Boulder Theater Presents Hot Mulligan with Free Throw, Just Friends, Charmer
When HOT MULLIGAN took to social media to declare themselves #1 Hot New Band, it would have been easy to write off the terminally online emo quartet’s proclamation as yet
When HOT MULLIGAN took to social media to declare themselves #1 Hot New Band, it would have been easy to write off the terminally online emo quartet’s proclamation as yet another irreverent entry into their bag of tricks.
But it turns out Hot Mulligan have a way of manifesting things into existence, whether it’s name-dropping Michelle Branch and Mark Hoppus in song titles and netting responses from both (only one got the joke) or, true to their word, becoming synonymous with the newest waves of pop-punk and emo – err, post-emo, the genre Hot Mully have claimed responsibility for inventing. (Go ahead and fact-check it; they’ll wait.)
Since forming in Lansing, Michigan, in 2014, the college friends – vocalist Tades Sanville, guitarists Chris Freeman and Ryan Malicsi and drummer Brandon Blakeley – have ascended from basements to buzz band on the back of two beloved albums, 2018’s Pilot and 2020’s you’ll be fine. Now, bolstered by 140 million Spotify streams, a sold-out nationwide headlining tour, support slots for the likes of The Wonder Years and New Found Glory and headlines in Alternative Press and Rock Sound, the band’s third LP, WHY WOULD I WATCH (Wax Bodega), cements their evolution as one the most versatile and profoundly moving bands in the underground.
Produced by longtime collaborator Brett Romnes, Why Would I Watch is Hot Mulligan at their loudest, their poppiest, and, ultimately, their most poignant: twinkly Midwestern emo guitars and mathy, synthy-heavy rhythms, Sanville’s sandpaper vocals and indelible melodies, the lightning-in-a-bottle kinetic energy of Long Island ca. 2001 updated for newer generations.
“And I Smoke” channels the ghost of Warped Tours past with frenetic pit-starting energy and unrelenting momentum – close your eyes, and you can almost taste the sweat and sunscreen – while “No Shoes in the Coffee Shop (Or Socks)” is the most well-honed slice of pop the band have ever laid down and the ambient slink of “This Song Is Called It’s Called What’s It Called” unfolds and builds, builds, builds into a dynamic eruption of emotion poised to become a highlight of live sets.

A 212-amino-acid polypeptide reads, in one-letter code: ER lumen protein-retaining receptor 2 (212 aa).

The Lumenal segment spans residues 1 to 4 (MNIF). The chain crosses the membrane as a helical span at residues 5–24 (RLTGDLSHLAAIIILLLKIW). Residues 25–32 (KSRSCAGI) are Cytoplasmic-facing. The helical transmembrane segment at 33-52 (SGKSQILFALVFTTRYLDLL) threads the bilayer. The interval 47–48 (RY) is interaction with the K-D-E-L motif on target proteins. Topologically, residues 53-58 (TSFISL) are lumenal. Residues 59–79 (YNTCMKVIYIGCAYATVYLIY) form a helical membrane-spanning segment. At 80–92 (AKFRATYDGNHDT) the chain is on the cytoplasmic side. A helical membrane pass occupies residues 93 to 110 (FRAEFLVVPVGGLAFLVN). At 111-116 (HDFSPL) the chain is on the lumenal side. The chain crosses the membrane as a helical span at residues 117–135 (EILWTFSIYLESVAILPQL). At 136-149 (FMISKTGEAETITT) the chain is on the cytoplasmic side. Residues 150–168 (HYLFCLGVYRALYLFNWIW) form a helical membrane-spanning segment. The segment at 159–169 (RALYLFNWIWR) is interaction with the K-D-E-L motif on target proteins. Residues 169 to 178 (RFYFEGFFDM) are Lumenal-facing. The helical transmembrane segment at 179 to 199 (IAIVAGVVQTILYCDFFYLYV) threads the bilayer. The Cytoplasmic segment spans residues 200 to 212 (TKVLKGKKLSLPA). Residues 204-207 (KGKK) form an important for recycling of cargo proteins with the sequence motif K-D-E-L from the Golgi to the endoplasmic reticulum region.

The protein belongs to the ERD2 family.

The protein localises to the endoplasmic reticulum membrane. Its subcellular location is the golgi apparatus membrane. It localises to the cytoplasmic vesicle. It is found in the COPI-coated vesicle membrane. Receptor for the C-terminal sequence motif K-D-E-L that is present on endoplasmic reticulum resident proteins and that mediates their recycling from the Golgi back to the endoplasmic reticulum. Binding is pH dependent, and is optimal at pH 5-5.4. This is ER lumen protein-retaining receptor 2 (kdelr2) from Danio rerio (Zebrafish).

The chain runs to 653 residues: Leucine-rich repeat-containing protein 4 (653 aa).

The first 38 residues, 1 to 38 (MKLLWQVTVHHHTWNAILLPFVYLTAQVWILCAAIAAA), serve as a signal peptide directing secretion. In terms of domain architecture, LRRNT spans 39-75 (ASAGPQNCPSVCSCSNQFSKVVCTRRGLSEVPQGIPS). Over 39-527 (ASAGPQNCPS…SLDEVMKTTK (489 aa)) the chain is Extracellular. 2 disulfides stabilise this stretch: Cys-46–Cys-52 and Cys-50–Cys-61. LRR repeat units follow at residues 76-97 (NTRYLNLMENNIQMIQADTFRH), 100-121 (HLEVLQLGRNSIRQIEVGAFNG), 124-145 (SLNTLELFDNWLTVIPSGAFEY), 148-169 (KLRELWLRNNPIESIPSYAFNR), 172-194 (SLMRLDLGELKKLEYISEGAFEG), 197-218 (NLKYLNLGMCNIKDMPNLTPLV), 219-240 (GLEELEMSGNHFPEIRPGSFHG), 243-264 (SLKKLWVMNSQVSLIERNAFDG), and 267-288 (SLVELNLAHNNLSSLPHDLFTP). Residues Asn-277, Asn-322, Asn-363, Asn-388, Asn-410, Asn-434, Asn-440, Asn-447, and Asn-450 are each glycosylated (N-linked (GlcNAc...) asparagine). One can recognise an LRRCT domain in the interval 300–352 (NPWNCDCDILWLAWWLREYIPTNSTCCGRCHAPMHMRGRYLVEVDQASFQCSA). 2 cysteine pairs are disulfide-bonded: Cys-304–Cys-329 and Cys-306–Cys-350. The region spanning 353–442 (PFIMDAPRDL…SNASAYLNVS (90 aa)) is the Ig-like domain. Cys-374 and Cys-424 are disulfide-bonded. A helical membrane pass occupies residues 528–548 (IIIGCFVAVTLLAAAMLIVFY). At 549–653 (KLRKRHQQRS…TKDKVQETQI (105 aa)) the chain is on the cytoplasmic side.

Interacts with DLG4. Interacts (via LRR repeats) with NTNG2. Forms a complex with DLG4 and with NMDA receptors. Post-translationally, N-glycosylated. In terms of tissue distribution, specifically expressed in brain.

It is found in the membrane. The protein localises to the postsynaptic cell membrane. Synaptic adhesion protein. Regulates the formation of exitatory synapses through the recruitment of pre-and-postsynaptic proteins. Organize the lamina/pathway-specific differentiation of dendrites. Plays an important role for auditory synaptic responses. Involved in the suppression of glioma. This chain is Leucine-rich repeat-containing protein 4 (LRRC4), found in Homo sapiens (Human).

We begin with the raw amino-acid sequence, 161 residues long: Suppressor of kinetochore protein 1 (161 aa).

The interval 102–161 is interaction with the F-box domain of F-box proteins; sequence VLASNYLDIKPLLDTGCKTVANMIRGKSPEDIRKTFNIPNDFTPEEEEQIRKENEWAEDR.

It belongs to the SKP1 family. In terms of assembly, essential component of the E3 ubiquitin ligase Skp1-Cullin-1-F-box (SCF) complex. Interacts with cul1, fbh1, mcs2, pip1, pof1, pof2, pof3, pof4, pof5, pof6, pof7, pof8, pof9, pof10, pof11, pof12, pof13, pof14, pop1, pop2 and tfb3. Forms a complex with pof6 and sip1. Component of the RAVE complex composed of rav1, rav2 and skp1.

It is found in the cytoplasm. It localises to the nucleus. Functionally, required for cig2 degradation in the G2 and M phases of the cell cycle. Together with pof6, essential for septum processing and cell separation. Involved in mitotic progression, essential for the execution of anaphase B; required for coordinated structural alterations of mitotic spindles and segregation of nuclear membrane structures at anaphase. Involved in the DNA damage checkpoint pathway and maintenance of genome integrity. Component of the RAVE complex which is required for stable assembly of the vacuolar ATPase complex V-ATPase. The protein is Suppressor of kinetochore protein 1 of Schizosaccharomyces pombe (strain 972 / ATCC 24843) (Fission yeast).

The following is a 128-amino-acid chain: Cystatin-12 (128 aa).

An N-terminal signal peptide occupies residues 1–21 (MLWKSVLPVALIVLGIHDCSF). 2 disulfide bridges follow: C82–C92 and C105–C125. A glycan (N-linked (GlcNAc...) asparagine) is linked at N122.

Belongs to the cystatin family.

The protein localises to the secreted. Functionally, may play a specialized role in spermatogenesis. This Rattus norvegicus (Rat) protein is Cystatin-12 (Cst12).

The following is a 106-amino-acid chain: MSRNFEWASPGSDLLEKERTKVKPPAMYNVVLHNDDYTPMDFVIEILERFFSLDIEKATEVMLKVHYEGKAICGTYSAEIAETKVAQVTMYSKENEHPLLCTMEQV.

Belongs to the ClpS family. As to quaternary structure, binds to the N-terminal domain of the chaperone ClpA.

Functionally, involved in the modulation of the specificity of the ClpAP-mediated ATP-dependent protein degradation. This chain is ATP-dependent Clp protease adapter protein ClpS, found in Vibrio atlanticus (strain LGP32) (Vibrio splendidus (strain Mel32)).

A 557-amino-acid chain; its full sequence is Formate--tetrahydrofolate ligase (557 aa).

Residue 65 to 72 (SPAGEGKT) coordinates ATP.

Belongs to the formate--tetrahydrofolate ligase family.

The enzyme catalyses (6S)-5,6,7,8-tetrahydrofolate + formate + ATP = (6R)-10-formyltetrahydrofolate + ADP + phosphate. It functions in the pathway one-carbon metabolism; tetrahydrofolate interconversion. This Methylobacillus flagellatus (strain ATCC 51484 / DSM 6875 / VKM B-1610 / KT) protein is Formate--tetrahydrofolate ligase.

“We didn’t really have grand ambitions when we went in to make this album,” explains Freeman. “I liked you’ll be fine, and I just wanted us to make another good one.” Adds Sanville wryly: “If we had made a bad record, I’d have gotten into a plane and fallen out of it.”
Therein lies the true magic of Hot Mulligan, the push and pull of puns and pathos that might seem diametrically opposed at first but actually intersect to perfectly encapsulate life in a heavy, ADD-addled world.
Taken at face value, closed-eyes dartboard song titles like “Cock Party 2 (Better Than The First),” “Christ Alive My Toe Dammit Hurts” and “John ‘The Rock’ Cena, Can You Smell What the Undertaker” portray the band as perpetual court jesters, but make no mistake, the songs on Why Would I Watch are deeply personal: loss of connection with old friends (“Cock Party 2 (Better Than The First)”), generational trauma (“It’s a Family Movie She Hates Her Dad”), body dysmorphia (“John ‘The Rock’ Cena, Can You Smell What the Undertaker”), grief over the passing of pets (“Betty”), the fraught feeling of hopelessness as you’re helpless to stop time (“Smahccked My Head Awf”), the haze of hard touring (“This Song Is Called It’s Called What’s It Called”).
The band don’t consider these groundbreaking topics, opting for more measured and at times resigned realism to deal with the melancholia and malaise of life’s ups and downs. “No one who’s depressed is crying all the time,” Sanville says. “The media likes to portray deep depression as sadness, but most of the time it’s indifference. That works its way into alternative comedy and shitposting. The two cultures collide perfectly. The titles are the shitposts and the songs are what everyone in this position actually feels.”
“We’ve always written serious songs and then created titles out of autocorrect on our phones,” Freeman explains. “We didn’t think it mattered because we thought no one would listen when we first started.”
But it’s clear from the band’s fervent online fanbase and cathartic live show that people do listen. They make their own Hot Mulligan memes, flood discussion forums and pack venues around the world to scream along with Sanville and his bandmates, finding comfort in their songs and comic relief in their public personas all the same. It pays off in an album that’s set to catapult Hot Mulligan to even higher highs – but you can rest assured they won’t be taking it too seriously as they make their way there (nor will Sanville be exiting any aircraft in the process).
“We’ve done more than we ever thought we could at the beginning,” Freeman says. “We’re vibing now. It doesn’t feel like there’s a next level up, almost like we’re just replaying the levels. We beat the game, and now it’s time to go collect all the stars.”
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